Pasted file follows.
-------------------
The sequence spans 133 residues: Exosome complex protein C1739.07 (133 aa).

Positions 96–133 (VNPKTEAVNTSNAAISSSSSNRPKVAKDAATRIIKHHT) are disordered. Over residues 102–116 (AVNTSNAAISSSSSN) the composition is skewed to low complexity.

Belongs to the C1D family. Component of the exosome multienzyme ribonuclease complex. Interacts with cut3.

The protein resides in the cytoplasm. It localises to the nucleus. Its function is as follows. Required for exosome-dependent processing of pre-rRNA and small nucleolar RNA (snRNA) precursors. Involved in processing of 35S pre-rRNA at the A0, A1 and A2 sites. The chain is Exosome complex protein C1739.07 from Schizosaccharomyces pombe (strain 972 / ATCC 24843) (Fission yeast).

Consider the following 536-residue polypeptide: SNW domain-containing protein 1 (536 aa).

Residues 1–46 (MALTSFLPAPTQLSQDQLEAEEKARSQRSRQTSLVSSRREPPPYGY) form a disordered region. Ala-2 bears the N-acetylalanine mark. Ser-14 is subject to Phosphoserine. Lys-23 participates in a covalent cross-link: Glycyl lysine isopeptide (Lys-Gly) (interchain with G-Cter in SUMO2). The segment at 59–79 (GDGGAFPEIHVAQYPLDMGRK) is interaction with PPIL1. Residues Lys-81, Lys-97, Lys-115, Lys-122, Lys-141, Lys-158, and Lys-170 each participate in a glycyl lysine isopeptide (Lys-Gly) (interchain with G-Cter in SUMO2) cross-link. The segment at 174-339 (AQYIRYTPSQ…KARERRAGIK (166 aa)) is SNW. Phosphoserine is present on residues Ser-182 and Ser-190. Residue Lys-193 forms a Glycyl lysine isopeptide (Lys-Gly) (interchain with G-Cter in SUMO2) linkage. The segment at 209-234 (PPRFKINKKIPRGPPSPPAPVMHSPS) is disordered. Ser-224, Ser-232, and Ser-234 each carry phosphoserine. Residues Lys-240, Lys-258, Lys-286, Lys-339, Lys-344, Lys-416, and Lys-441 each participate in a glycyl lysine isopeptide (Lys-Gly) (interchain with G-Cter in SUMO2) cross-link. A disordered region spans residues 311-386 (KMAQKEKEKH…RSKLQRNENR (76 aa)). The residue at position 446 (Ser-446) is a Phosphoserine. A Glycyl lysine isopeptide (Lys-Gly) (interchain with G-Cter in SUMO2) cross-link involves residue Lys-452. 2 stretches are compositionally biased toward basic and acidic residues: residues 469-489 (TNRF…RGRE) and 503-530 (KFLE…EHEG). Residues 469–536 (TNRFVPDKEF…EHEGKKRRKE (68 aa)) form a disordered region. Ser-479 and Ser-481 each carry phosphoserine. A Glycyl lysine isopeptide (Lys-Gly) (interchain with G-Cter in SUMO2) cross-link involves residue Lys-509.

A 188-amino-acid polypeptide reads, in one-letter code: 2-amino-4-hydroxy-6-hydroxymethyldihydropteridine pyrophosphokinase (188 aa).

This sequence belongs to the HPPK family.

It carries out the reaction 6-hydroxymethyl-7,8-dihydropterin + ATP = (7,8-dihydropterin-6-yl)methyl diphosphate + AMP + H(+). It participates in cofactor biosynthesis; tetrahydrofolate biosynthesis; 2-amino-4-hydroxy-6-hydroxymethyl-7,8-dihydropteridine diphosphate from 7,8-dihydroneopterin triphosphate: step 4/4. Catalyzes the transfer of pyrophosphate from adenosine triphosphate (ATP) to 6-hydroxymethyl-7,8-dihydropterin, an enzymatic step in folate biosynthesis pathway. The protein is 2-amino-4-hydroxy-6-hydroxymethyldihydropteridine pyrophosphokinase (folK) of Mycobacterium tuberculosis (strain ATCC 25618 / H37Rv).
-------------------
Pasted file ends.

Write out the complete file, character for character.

The sequence spans 133 residues: Exosome complex protein C1739.07 (133 aa).

Positions 96–133 (VNPKTEAVNTSNAAISSSSSNRPKVAKDAATRIIKHHT) are disordered. Over residues 102–116 (AVNTSNAAISSSSSN) the composition is skewed to low complexity.

Belongs to the C1D family. Component of the exosome multienzyme ribonuclease complex. Interacts with cut3.

The protein resides in the cytoplasm. It localises to the nucleus. Its function is as follows. Required for exosome-dependent processing of pre-rRNA and small nucleolar RNA (snRNA) precursors. Involved in processing of 35S pre-rRNA at the A0, A1 and A2 sites. The chain is Exosome complex protein C1739.07 from Schizosaccharomyces pombe (strain 972 / ATCC 24843) (Fission yeast).

Consider the following 536-residue polypeptide: SNW domain-containing protein 1 (536 aa).

Residues 1–46 (MALTSFLPAPTQLSQDQLEAEEKARSQRSRQTSLVSSRREPPPYGY) form a disordered region. Ala-2 bears the N-acetylalanine mark. Ser-14 is subject to Phosphoserine. Lys-23 participates in a covalent cross-link: Glycyl lysine isopeptide (Lys-Gly) (interchain with G-Cter in SUMO2). The segment at 59–79 (GDGGAFPEIHVAQYPLDMGRK) is interaction with PPIL1. Residues Lys-81, Lys-97, Lys-115, Lys-122, Lys-141, Lys-158, and Lys-170 each participate in a glycyl lysine isopeptide (Lys-Gly) (interchain with G-Cter in SUMO2) cross-link. The segment at 174-339 (AQYIRYTPSQ…KARERRAGIK (166 aa)) is SNW. Phosphoserine is present on residues Ser-182 and Ser-190. Residue Lys-193 forms a Glycyl lysine isopeptide (Lys-Gly) (interchain with G-Cter in SUMO2) linkage. The segment at 209-234 (PPRFKINKKIPRGPPSPPAPVMHSPS) is disordered. Ser-224, Ser-232, and Ser-234 each carry phosphoserine. Residues Lys-240, Lys-258, Lys-286, Lys-339, Lys-344, Lys-416, and Lys-441 each participate in a glycyl lysine isopeptide (Lys-Gly) (interchain with G-Cter in SUMO2) cross-link. A disordered region spans residues 311-386 (KMAQKEKEKH…RSKLQRNENR (76 aa)). The residue at position 446 (Ser-446) is a Phosphoserine. A Glycyl lysine isopeptide (Lys-Gly) (interchain with G-Cter in SUMO2) cross-link involves residue Lys-452. 2 stretches are compositionally biased toward basic and acidic residues: residues 469-489 (TNRF…RGRE) and 503-530 (KFLE…EHEG). Residues 469–536 (TNRFVPDKEF…EHEGKKRRKE (68 aa)) form a disordered region. Ser-479 and Ser-481 each carry phosphoserine. A Glycyl lysine isopeptide (Lys-Gly) (interchain with G-Cter in SUMO2) cross-link involves residue Lys-509.

A 188-amino-acid polypeptide reads, in one-letter code: 2-amino-4-hydroxy-6-hydroxymethyldihydropteridine pyrophosphokinase (188 aa).

This sequence belongs to the HPPK family.

It carries out the reaction 6-hydroxymethyl-7,8-dihydropterin + ATP = (7,8-dihydropterin-6-yl)methyl diphosphate + AMP + H(+). It participates in cofactor biosynthesis; tetrahydrofolate biosynthesis; 2-amino-4-hydroxy-6-hydroxymethyl-7,8-dihydropteridine diphosphate from 7,8-dihydroneopterin triphosphate: step 4/4. Catalyzes the transfer of pyrophosphate from adenosine triphosphate (ATP) to 6-hydroxymethyl-7,8-dihydropterin, an enzymatic step in folate biosynthesis pathway. The protein is 2-amino-4-hydroxy-6-hydroxymethyldihydropteridine pyrophosphokinase (folK) of Mycobacterium tuberculosis (strain ATCC 25618 / H37Rv).